To be watching the last days of poor old Rover is to intrude on canine grief. A wise vet would have put this dog down long ago. I was asking only last week when Rover would go under: after the election? Some means could surely be found, after all those years on and off life support, to make the patient hold on until Friday 6 May. The Prime Minister must have thought so too. Had he not sent John Prescott and then Gordon Brown all the way to China, to coax Shanghai Automotive into giving the dog a good home? Had he not himself picked up the telephone to exercise his powers of persuasion on China’s President? Could anything have gone wrong in translation? He was on his way to Rome for the Pope’s funeral when, with four Fridays still to go, Rover keeled over. The Chinese, it appeared, had pulled out. Was the Department of Trade and Industry up to its old trick of finding a good day to bury bad news? There was nothing for it but to fly home and rush to Rover’s basket, holding a paw and exuding concern, with Gordon Brown in support, looking grave. All was not lost, we were promised. Time, at least, would be bought. The Chinese could be revisited. The DTI would provide an injection of cash, so that the wages could still be paid, even if no cars were produced, and Rover could live on in a persistent vegetative state until the vets chose to shake their heads and switch the machine off.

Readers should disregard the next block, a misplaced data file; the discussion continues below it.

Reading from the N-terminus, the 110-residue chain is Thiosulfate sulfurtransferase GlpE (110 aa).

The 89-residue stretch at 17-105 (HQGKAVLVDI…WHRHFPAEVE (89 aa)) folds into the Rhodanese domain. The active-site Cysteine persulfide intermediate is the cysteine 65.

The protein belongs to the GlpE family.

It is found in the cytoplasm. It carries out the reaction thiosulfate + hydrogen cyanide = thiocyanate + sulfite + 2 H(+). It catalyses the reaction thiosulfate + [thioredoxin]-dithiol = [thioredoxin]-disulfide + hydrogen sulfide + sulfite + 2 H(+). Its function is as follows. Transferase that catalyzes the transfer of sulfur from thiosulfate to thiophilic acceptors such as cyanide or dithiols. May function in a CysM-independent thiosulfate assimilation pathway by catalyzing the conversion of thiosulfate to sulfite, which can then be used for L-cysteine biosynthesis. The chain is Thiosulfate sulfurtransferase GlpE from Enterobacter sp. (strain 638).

Licensed to lose
The trouble with this prognosis is obvious. Shanghai Automotive knew enough about the West to take advice from N.M. Rothschild, and pulled out because Rover looked insolvent. Now we all know that it is. The men from Price Waterhouse are at the wheel.